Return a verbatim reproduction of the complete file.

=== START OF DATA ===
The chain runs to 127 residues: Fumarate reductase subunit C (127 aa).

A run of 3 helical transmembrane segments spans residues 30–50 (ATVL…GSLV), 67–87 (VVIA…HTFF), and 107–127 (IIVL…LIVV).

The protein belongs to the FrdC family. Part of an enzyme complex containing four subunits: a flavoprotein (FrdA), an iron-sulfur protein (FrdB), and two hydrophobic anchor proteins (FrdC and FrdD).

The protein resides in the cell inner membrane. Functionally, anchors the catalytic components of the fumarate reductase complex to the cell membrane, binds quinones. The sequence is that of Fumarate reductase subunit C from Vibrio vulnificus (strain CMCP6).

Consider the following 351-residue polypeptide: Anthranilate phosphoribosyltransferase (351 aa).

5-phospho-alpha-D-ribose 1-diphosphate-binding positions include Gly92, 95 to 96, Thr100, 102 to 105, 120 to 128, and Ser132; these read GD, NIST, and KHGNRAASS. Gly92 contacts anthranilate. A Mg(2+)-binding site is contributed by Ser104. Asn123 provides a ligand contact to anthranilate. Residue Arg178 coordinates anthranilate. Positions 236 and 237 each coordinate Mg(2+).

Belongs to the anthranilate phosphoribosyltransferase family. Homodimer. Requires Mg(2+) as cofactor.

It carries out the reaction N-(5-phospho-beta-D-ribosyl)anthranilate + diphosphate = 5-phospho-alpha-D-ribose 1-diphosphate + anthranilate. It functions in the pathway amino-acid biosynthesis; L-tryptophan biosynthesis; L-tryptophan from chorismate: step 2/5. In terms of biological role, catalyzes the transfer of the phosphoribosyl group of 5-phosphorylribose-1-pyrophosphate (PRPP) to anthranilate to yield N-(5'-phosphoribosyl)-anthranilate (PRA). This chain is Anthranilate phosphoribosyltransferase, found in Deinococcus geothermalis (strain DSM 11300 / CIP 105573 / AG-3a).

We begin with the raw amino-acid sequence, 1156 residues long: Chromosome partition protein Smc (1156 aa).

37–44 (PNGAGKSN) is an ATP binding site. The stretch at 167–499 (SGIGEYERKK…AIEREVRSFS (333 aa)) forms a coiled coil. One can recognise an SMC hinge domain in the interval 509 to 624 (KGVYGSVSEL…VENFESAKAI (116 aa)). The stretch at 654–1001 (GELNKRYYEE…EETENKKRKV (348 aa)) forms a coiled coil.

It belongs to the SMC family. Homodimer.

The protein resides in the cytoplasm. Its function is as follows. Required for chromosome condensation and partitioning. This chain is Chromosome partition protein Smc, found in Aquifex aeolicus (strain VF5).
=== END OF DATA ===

The chain runs to 127 residues: Fumarate reductase subunit C (127 aa).

A run of 3 helical transmembrane segments spans residues 30–50 (ATVL…GSLV), 67–87 (VVIA…HTFF), and 107–127 (IIVL…LIVV).

The protein belongs to the FrdC family. Part of an enzyme complex containing four subunits: a flavoprotein (FrdA), an iron-sulfur protein (FrdB), and two hydrophobic anchor proteins (FrdC and FrdD).

The protein resides in the cell inner membrane. Functionally, anchors the catalytic components of the fumarate reductase complex to the cell membrane, binds quinones. The sequence is that of Fumarate reductase subunit C from Vibrio vulnificus (strain CMCP6).

Consider the following 351-residue polypeptide: Anthranilate phosphoribosyltransferase (351 aa).

5-phospho-alpha-D-ribose 1-diphosphate-binding positions include Gly92, 95 to 96, Thr100, 102 to 105, 120 to 128, and Ser132; these read GD, NIST, and KHGNRAASS. Gly92 contacts anthranilate. A Mg(2+)-binding site is contributed by Ser104. Asn123 provides a ligand contact to anthranilate. Residue Arg178 coordinates anthranilate. Positions 236 and 237 each coordinate Mg(2+).

Belongs to the anthranilate phosphoribosyltransferase family. Homodimer. Requires Mg(2+) as cofactor.

It carries out the reaction N-(5-phospho-beta-D-ribosyl)anthranilate + diphosphate = 5-phospho-alpha-D-ribose 1-diphosphate + anthranilate. It functions in the pathway amino-acid biosynthesis; L-tryptophan biosynthesis; L-tryptophan from chorismate: step 2/5. In terms of biological role, catalyzes the transfer of the phosphoribosyl group of 5-phosphorylribose-1-pyrophosphate (PRPP) to anthranilate to yield N-(5'-phosphoribosyl)-anthranilate (PRA). This chain is Anthranilate phosphoribosyltransferase, found in Deinococcus geothermalis (strain DSM 11300 / CIP 105573 / AG-3a).

We begin with the raw amino-acid sequence, 1156 residues long: Chromosome partition protein Smc (1156 aa).

37–44 (PNGAGKSN) is an ATP binding site. The stretch at 167–499 (SGIGEYERKK…AIEREVRSFS (333 aa)) forms a coiled coil. One can recognise an SMC hinge domain in the interval 509 to 624 (KGVYGSVSEL…VENFESAKAI (116 aa)). The stretch at 654–1001 (GELNKRYYEE…EETENKKRKV (348 aa)) forms a coiled coil.

It belongs to the SMC family. Homodimer.

The protein resides in the cytoplasm. Its function is as follows. Required for chromosome condensation and partitioning. This chain is Chromosome partition protein Smc, found in Aquifex aeolicus (strain VF5).